Al-Qaeda in the Islamic Maghreb (AQIM) has shown interest in Central Asia through its statement on the riots in Xinjiang in 2009 and its demand in 2012 for the release of a female Islamic Jihad Union (IJU) and German Taliban Mujahideen (GTM) financier incarcerated in Germany. AQIM and IJU both aim to create a global Islamic Caliphate and share enemies, such as the U.S., Germany, France, the U.K. and China. With the migration of jihadists from the Afghanistan-Pakistan theatre to hotspots in Somalia and AQIM’s new terrain in Azawad (Mali), coordination will increase between terrorist groups in Africa and Central Asia. The cross-regional networks are already in place and Germany appears to be a hub.
BACKGROUND: On January 26, 2012, a German engineer working for a Nigerian construction company was kidnapped in Kano, Northern Nigeria. In late March, al-Qaeda in Islamic Maghreb (AQIM) provided a Mauritanian news agency with a video of the German engineer pleading for the German government to secure his release. This was accompanied by a statement from AQIM’s media outlet, the Al-Andalus Foundation for Media Production, in which AQIM demanded that Germany release “our oppressed Muslim sister [Filiz Gelowicz]” who AQIM claimed was being “forced her to take off her hijab” in the “prisons of Crusader Germany.”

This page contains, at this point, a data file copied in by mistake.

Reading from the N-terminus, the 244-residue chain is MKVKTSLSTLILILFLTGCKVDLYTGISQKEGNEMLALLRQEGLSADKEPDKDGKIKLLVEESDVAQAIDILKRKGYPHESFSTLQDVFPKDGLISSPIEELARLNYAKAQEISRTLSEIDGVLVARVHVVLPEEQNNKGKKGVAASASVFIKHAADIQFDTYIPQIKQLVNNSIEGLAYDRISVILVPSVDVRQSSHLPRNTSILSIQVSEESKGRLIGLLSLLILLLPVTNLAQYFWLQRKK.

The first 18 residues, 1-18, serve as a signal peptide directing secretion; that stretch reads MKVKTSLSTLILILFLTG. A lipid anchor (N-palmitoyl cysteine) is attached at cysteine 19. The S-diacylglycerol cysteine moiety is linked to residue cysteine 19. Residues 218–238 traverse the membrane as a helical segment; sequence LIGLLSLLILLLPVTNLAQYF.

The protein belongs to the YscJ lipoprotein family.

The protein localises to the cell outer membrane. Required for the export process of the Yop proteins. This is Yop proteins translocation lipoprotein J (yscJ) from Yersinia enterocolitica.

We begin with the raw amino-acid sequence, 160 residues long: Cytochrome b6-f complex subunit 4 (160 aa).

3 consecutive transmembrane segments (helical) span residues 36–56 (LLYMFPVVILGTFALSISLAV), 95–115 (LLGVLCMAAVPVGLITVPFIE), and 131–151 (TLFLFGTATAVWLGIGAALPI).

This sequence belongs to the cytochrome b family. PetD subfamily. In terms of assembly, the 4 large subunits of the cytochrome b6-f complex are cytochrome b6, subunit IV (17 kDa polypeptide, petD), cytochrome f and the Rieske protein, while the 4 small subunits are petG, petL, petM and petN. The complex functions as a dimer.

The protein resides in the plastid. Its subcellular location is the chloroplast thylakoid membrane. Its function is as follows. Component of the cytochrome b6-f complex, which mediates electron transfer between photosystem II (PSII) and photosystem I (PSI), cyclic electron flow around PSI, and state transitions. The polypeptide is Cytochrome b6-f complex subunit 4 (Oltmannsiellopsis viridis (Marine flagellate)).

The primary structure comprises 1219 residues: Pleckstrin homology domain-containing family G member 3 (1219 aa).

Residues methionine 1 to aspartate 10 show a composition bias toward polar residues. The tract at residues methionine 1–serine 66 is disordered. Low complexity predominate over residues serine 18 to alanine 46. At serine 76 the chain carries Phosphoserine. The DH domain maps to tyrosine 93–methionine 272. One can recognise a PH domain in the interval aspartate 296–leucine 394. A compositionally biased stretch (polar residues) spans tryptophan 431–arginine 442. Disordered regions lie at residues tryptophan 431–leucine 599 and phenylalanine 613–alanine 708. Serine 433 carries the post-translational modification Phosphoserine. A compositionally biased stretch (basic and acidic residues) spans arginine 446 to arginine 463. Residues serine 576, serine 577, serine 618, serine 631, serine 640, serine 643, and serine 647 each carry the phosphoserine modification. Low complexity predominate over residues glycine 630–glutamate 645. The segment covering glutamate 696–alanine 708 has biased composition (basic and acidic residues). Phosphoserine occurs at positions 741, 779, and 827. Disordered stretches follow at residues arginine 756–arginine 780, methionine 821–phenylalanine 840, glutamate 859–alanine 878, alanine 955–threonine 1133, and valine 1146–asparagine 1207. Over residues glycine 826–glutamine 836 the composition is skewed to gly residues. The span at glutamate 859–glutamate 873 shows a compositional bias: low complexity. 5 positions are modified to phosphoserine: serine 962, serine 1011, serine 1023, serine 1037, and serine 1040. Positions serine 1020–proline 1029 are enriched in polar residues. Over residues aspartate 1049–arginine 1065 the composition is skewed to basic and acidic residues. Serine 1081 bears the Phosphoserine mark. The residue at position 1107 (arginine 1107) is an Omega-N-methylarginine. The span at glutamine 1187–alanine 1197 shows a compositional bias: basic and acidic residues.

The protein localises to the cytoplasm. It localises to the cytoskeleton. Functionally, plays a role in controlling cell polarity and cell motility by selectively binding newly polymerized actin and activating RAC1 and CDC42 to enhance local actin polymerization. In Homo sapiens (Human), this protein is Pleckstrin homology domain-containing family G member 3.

Turkish-born Filiz Gelowicz was charged in August 2010 and convicted in November 2010 for providing 3,000 euro to fund IJU and GTM training camps in the Afghanistan-Pakistan border region and moderating the German language Ansar al-Jihad Forum. She posted more than 1,000 videos, comments and texts online, six of which specifically asked Muslims in Germany to join the IJU, GTM, and al-Qaeda. Filiz Gelowicz’ husband, Fritz Gelowicz, a German convert to Islam who trained with the IJU in Pakistan, is serving the third year of a twelve-year sentence in prison in Germany for his role as ringleader of the four-person “Sauerland Cell.” German police uncovered the cell in 2007 stockpiling vast quantities of hydrogen peroxide as part of a plan to kill hundreds of American soldiers in Germany. Fritz Gelowicz’ first exposure to the IJU was in 2006 when he traveled with Turkish-born German national and IJU recruiter Adem Yilmaz to an IJU training camp near Mir Ali in the Federally Administered Tribal Areas (FATA) of North Waziristan, Pakistan.
Filiz Gelowicz was released from prison several months ahead of schedule in late April 2012, possibly in fulfillment of the condition set by AQIM. However, AQIM never ordered the release of the German engineer and on May 31, 2012 five Nigerian captors killed him before Nigerian Special Forces troops killed the captors in a failed operation. AQIM released a statement on June 10 saying, “This happened at the same time when the Mujahedeen tried to compromise this case peacefully to return him back to his family in peace if the Mujahedeen demands were met.”
IMPLICATIONS: AQIM may have “bought” the German hostage from Nigerian militants connected to Boko Haram in order to pressure the German government on Filiz Gelowicz and to profit from an expected ransom payment from the German government. AQIM has reportedly trained Boko Haram fighters in the Sahel and provided Boko Haram with US$ 250,000 to kidnap “white-skinned” foreigners. Boko Haram is obliged to hand over the hostages to AQIM in return for arms and ammunition.